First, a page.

“Malik is faster than I was at that age. And at that age, Devaun Swafford has the best footwork I’ve seen. … Mark my words; they’ll be special.”
Sensabaugh is happy to have former Vols receiver Justin Hunter as a teammate.
“He is one of the most physically gifted wide receivers I’ve seen,” Sensabaugh said. “You can throw it anywhere around him and he has a great chance of coming down with it. And he has it mentally, too. All he has to do is just keep working and keep learning and the sky’s the limit. … A lot of people are fans of him already, but a whole lot more will be fans of him after this year.”
The Titans have a new head coach in Ken Whisenhunt.
“I love the new coaching staff; I love our new scheme,” Sensabaugh said. “You know, it’s a new vision, a new direction. It was time for a change. …
“My gut tells me we can be extremely, extremely special. I felt really good about the team last year. We ended up finishing 7-9, but … two or three plays in a couple of games and we were in the playoffs. So I feel we’re better right now at this point than we were at this point last year. … It’s all about all of us buying in, one team, one heartbeat.”
It’s always been about family for Sensabaugh, who’s had numerous relatives play professional and Division I sports. His cousin Gerald Sensabaugh, who’ll be at the camp today, retired after an eight-year career as an NFL defensive back last year. Coty, who initially dreamed of playing in the NBA, will tell you how his respectable 38-inch vertical leap doesn’t seem so impressive after hearing about Gerald’s (46 inches).
“My whole goal growing up was too be as good as my siblings and my cousins,” Coty said. “I knew if I could be as good as those guys I could do something special.”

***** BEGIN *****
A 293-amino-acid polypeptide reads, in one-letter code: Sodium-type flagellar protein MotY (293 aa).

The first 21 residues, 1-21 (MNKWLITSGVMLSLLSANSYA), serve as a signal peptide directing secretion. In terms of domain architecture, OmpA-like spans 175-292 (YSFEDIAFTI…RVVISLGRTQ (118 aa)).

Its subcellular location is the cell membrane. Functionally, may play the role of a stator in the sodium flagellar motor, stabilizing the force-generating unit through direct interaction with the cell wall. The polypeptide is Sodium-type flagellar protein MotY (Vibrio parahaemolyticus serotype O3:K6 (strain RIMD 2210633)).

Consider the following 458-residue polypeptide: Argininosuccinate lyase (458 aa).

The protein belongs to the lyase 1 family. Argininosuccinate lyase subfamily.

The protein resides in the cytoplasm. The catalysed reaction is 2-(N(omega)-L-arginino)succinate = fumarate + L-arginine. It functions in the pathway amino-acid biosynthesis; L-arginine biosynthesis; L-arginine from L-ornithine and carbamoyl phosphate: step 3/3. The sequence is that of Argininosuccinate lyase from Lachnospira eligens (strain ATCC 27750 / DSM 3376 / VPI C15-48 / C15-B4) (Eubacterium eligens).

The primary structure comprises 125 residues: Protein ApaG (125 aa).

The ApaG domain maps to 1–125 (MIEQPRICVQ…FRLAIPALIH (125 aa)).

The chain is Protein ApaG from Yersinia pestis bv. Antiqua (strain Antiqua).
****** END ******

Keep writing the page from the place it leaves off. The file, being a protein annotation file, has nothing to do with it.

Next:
Jamaar seemed to help Coty get into Clemson seven years after his death. Jamaar’s elementary school friend, Matt Forbush, ran in to Coty’s mother and suggested giving Clemson a look.
Coty was committed to Appalachian State. But a Clemson player declared for the NFL draft on the final day and five recruits offered ahead of Coty all signed elsewhere or didn’t clear.
Forbush played at Science Hill, as did his younger brother Wes, who also went on to Clemson and ended up being a teammate of Coty’s.
Even odder, Coty got the offer from Clemson the day before Signing Day, when D-B played basketball at Omar Wattad-led Science Hill.
“I ended up committing to Clemson that day,” Coty said. “And my best friend, Blake Leeper, was on that team with me at that time. I just remember talking to him before that game, and I was like, ‘Man, we’re gonna go out here, we’re gonna whip on these (Science Hill) boys and then we’re gonna celebrate.’ And we ended up beating them over here at their place. I think that was the first time we did it in probably 10 years. And I ended up scoring my 1,000th point that night. …
“It’s crazy how that all worked out. Matt Forbush is actually the reason I got in to Clemson.”
Well, with a variety of assistance from Jamaar.